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Stories from the Field

California Casualty Awardees Maria Le: Building Relationships

Great educators have great stories. This series gives a glimpse of the ideas, practices, and experiences of the recipients of the NEA Foundation’s California Casualty Awards for Teaching Excellence. Today, we’re sharing the words of Maria Le, a 3rd grade educator at Central Park Elementary School in Roseville, MN.

Building relationships is one of my strengths. But I found it exceptionally difficult to build a relationship with one student because he was so closed off.

I did what any teacher would do. I implemented academic and positive behavior interventions to allow this student to succeed. I tried to find literature that he could see himself in. I created active and engaging lesson plans. I also spent many days communicating with his family after school.

I kept this student in from recess for several days to make up work not completed in class and to re-teach expectations. I remember sitting in the back of my classroom with the lights off, watching him with his head down on the table because he had lost recess time. I was exhausted and felt defeated. I could not figure out how to reach this little boy.

It was in this moment of pure vulnerability that a question finally dawned on me. “How often does this child ever get hugged?”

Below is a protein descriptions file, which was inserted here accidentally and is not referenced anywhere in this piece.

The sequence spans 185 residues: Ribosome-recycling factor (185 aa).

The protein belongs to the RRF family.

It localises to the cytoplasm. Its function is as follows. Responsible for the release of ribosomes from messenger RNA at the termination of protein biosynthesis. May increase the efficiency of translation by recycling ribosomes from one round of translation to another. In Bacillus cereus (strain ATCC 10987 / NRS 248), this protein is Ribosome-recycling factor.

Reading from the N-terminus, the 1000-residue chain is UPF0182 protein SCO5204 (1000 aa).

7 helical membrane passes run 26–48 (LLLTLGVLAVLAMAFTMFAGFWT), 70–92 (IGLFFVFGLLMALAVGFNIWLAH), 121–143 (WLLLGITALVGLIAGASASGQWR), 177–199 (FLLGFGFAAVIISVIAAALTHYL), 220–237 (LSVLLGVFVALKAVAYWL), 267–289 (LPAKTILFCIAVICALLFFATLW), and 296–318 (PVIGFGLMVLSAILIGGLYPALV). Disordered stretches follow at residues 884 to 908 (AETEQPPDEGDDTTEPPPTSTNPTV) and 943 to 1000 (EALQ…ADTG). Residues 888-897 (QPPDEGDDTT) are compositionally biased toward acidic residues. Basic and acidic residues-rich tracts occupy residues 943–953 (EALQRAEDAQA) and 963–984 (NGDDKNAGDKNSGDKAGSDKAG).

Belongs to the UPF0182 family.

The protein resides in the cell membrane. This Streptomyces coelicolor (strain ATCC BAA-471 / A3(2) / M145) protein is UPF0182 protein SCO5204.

I called the student back to the table I was sitting at to have a conversation with him. I allowed him to explain why he did not do his work and why he chose to be unkind to one of his peers.

It was in that moment that I was completely transparent with my emotions. I explained my frustrations with the child’s behavior because I knew that he was capable of great things. He told me that I should just send him to the office because he is bad and that he would just join a gang and end up in jail one day.

This was a first-grade boy telling me he would be in jail when he grew up! I refused to accept that he was “bad.” I spoke with a very stern but loving voice. “You are NOT bad. But you have been making bad choices… and everything I am doing right now is what I know to try to keep you from going to jail someday. I do not see you in jail when you grow up, but I do see you standing up for what is right in the future.”

Then, in tears, I also promised him that I would do everything possible to keep him in the classroom because I wanted him to be there with me.

I took the child in my arms and told him that I loved him and that I did not want to see him go down a bad path. In that moment, this little boy sobbed and fell into my lap. I felt a weight lift off him as he collapsed against my shoulder.

We cried until the bell rang to signal the end of research. He quickly regained his composure and became a “tough guy” again. But we walked down the hallway to pick up his classmates from recess, he reached for my hand.

Meet more of the 2018 NEA Foundation awardees hereLearn more about the NEA Foundation’s Awards for Teaching Excellence criteria and nominations process.

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